Last week, US Secretary of the Interior Sally Jewell gave a speech on the future of conservation and public lands in this country. One important topic was the Antiquities Act—a piece of federal legislation that many Americans have probably never heard of but that is part of the gathering storm over public lands management and policy.
The Antiquities Act and National Monuments
The Antiquities Act grants the president the authority to designate existing federal lands as national monuments. National monuments are protected areas similar to national parks except that they preserve existing uses on the lands such as mining, livestock grazing, hunting, and other activities. The United States currently has 122 national monuments. Of those, 83 are managed by the National Park Service and the rest are managed by the Bureau of Land Management, Forest Service, and a few other public lands agencies.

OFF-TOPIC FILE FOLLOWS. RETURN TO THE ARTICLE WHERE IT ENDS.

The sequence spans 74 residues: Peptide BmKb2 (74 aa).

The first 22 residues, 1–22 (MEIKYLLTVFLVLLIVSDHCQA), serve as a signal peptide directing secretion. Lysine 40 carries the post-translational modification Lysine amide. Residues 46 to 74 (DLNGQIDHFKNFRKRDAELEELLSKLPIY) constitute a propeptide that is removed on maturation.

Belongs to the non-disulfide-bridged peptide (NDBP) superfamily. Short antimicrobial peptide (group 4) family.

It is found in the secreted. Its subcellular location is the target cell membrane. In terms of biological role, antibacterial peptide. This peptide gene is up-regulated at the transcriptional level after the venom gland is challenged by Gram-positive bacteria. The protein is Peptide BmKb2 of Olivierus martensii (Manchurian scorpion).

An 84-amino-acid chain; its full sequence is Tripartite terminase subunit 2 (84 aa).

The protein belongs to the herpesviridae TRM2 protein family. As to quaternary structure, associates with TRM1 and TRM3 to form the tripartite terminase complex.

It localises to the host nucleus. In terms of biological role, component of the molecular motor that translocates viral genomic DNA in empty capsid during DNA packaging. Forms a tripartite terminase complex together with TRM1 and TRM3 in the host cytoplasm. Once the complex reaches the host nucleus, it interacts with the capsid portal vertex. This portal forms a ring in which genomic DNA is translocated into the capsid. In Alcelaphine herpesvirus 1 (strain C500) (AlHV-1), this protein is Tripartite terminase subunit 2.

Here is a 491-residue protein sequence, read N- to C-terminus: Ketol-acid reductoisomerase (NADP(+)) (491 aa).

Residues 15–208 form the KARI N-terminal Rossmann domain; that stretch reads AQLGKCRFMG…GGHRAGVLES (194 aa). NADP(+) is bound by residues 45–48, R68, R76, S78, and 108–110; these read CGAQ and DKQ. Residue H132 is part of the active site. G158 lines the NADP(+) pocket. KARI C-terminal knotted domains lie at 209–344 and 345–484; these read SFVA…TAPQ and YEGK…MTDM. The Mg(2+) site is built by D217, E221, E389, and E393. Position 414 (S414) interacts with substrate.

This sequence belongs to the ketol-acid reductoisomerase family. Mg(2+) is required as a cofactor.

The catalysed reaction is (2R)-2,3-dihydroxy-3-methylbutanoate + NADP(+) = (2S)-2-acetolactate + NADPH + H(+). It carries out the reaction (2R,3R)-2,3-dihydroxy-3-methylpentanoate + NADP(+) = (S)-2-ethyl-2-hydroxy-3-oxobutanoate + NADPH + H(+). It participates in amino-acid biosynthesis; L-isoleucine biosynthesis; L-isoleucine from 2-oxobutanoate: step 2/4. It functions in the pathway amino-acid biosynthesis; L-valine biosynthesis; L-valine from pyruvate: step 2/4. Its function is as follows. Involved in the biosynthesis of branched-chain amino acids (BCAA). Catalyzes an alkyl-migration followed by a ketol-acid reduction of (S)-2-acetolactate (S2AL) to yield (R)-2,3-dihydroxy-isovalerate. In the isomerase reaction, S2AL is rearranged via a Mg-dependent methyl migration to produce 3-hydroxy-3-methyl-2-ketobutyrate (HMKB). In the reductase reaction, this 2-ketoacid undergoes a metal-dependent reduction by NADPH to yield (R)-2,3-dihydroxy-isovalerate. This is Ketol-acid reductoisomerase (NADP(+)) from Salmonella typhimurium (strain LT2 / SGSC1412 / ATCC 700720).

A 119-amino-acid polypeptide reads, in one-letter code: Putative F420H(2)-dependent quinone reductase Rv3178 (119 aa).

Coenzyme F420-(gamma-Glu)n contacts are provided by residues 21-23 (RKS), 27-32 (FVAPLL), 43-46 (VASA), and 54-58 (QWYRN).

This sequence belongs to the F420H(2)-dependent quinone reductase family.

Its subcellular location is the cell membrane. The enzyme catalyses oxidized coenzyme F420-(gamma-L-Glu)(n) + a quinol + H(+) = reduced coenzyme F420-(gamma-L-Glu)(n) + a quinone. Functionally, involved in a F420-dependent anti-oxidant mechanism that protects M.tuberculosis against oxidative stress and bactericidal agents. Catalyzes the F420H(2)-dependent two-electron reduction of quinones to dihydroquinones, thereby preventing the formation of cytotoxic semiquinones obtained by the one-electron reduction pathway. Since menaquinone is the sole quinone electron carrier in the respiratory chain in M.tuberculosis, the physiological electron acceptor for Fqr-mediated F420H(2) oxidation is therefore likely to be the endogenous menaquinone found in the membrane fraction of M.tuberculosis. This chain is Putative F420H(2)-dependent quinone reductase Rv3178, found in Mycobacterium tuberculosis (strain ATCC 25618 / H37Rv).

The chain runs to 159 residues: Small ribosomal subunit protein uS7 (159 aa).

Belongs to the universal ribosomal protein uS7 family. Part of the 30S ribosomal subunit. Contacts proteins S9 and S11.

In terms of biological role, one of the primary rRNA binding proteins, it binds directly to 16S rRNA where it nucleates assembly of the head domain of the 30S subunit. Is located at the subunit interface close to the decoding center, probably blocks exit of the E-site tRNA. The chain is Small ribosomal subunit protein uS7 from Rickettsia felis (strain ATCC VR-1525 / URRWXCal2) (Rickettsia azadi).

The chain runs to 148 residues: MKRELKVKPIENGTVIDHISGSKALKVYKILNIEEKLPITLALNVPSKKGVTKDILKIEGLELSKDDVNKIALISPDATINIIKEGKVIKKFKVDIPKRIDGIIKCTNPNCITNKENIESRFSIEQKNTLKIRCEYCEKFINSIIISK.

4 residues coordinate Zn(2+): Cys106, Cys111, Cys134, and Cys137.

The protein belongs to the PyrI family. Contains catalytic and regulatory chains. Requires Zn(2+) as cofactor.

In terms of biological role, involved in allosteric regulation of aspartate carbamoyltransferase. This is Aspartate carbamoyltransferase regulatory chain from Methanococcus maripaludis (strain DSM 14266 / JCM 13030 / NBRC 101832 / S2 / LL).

President Obama has designated 23 national monuments since taking office. The most recent include the Belmont-Paul Women’s Equality National Monument (a historic home in Washington, DC) and three new national monuments in the California desert covering 1.8 million acres of land. These new monuments, announced in February and April of this year, highlight the varied ways in which the Antiquities Act ends up being used to create new protected areas.